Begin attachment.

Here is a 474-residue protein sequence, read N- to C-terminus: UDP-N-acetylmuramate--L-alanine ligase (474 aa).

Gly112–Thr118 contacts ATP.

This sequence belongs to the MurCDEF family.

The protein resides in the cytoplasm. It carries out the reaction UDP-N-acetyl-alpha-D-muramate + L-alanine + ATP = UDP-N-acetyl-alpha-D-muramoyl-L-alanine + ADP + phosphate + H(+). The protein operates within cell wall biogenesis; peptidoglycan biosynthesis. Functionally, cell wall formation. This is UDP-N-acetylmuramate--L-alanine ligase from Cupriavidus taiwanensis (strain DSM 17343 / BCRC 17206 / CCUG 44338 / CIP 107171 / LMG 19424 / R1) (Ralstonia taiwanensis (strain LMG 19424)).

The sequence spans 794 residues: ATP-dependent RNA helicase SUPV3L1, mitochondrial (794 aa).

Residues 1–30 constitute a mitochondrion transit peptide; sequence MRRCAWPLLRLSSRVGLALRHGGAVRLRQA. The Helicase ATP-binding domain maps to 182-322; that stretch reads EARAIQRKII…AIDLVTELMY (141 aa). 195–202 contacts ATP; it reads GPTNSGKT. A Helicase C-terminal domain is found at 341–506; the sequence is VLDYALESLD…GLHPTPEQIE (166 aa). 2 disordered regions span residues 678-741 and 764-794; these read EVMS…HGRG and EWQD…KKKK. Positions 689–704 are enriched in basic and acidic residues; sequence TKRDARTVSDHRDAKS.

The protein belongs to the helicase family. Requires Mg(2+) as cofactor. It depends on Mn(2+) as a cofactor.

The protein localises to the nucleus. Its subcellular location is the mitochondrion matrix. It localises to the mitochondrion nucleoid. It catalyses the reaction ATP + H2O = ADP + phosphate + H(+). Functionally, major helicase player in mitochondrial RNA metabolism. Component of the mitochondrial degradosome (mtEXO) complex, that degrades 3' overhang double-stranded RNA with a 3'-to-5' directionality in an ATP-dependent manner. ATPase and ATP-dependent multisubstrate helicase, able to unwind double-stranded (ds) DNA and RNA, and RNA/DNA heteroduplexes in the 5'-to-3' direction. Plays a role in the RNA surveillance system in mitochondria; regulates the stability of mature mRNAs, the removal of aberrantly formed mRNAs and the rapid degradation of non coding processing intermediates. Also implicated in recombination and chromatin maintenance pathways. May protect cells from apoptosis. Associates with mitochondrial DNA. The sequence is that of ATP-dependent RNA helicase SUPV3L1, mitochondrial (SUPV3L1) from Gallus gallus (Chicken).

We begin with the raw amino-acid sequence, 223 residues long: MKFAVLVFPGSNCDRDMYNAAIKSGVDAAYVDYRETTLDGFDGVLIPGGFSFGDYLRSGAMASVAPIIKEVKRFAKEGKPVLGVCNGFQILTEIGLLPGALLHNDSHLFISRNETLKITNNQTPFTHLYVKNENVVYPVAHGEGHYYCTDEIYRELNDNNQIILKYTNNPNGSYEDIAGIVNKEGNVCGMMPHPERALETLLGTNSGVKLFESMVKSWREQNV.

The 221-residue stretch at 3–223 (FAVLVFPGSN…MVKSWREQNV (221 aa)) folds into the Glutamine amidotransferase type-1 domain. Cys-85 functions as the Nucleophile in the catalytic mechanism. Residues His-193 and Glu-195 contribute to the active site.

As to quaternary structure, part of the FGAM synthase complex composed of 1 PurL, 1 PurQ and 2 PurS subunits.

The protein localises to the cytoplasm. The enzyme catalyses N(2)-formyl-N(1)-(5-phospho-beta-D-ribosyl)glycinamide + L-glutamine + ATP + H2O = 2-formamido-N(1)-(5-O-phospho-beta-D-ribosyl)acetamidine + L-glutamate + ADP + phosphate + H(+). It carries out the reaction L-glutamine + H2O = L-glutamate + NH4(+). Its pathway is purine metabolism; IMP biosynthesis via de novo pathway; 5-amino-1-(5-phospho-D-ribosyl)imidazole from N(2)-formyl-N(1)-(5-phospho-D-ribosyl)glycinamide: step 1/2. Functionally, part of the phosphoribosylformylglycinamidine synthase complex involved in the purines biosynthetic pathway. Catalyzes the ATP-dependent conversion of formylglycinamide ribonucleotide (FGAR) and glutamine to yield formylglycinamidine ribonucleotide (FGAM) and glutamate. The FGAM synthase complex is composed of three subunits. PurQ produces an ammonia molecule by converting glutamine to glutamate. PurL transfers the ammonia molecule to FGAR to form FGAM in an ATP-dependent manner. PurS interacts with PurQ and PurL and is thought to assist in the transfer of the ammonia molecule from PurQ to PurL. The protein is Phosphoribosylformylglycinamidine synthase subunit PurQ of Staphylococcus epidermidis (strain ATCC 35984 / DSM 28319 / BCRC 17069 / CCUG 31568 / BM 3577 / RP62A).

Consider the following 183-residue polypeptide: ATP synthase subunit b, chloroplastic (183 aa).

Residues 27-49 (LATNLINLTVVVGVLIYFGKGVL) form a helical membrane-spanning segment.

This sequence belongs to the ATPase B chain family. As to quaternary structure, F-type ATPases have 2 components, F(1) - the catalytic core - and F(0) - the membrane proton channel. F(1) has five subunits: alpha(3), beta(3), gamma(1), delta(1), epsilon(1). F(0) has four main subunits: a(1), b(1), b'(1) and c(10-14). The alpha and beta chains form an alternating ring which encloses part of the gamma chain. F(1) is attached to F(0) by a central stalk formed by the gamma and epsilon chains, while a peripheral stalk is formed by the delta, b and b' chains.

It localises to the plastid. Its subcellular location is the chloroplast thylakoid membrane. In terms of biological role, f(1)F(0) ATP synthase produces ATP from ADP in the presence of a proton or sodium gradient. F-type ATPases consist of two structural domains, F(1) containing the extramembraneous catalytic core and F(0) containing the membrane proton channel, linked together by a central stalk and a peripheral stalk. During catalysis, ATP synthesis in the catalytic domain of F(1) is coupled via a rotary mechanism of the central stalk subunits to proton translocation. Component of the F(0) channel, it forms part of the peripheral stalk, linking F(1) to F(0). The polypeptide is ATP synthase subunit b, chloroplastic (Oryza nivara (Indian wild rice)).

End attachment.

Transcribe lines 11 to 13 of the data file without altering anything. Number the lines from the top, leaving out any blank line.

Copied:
As to quaternary structure, part of the FGAM synthase complex composed of 1 PurL, 1 PurQ and 2 PurS subunits.

The protein localises to the cytoplasm. The enzyme catalyses N(2)-formyl-N(1)-(5-phospho-beta-D-ribosyl)glycinamide + L-glutamine + ATP + H2O = 2-formamido-N(1)-(5-O-phospho-beta-D-ribosyl)acetamidine + L-glutamate + ADP + phosphate + H(+). It carries out the reaction L-glutamine + H2O = L-glutamate + NH4(+). Its pathway is purine metabolism; IMP biosynthesis via de novo pathway; 5-amino-1-(5-phospho-D-ribosyl)imidazole from N(2)-formyl-N(1)-(5-phospho-D-ribosyl)glycinamide: step 1/2. Functionally, part of the phosphoribosylformylglycinamidine synthase complex involved in the purines biosynthetic pathway. Catalyzes the ATP-dependent conversion of formylglycinamide ribonucleotide (FGAR) and glutamine to yield formylglycinamidine ribonucleotide (FGAM) and glutamate. The FGAM synthase complex is composed of three subunits. PurQ produces an ammonia molecule by converting glutamine to glutamate. PurL transfers the ammonia molecule to FGAR to form FGAM in an ATP-dependent manner. PurS interacts with PurQ and PurL and is thought to assist in the transfer of the ammonia molecule from PurQ to PurL. The protein is Phosphoribosylformylglycinamidine synthase subunit PurQ of Staphylococcus epidermidis (strain ATCC 35984 / DSM 28319 / BCRC 17069 / CCUG 31568 / BM 3577 / RP62A).

Consider the following 183-residue polypeptide: ATP synthase subunit b, chloroplastic (183 aa).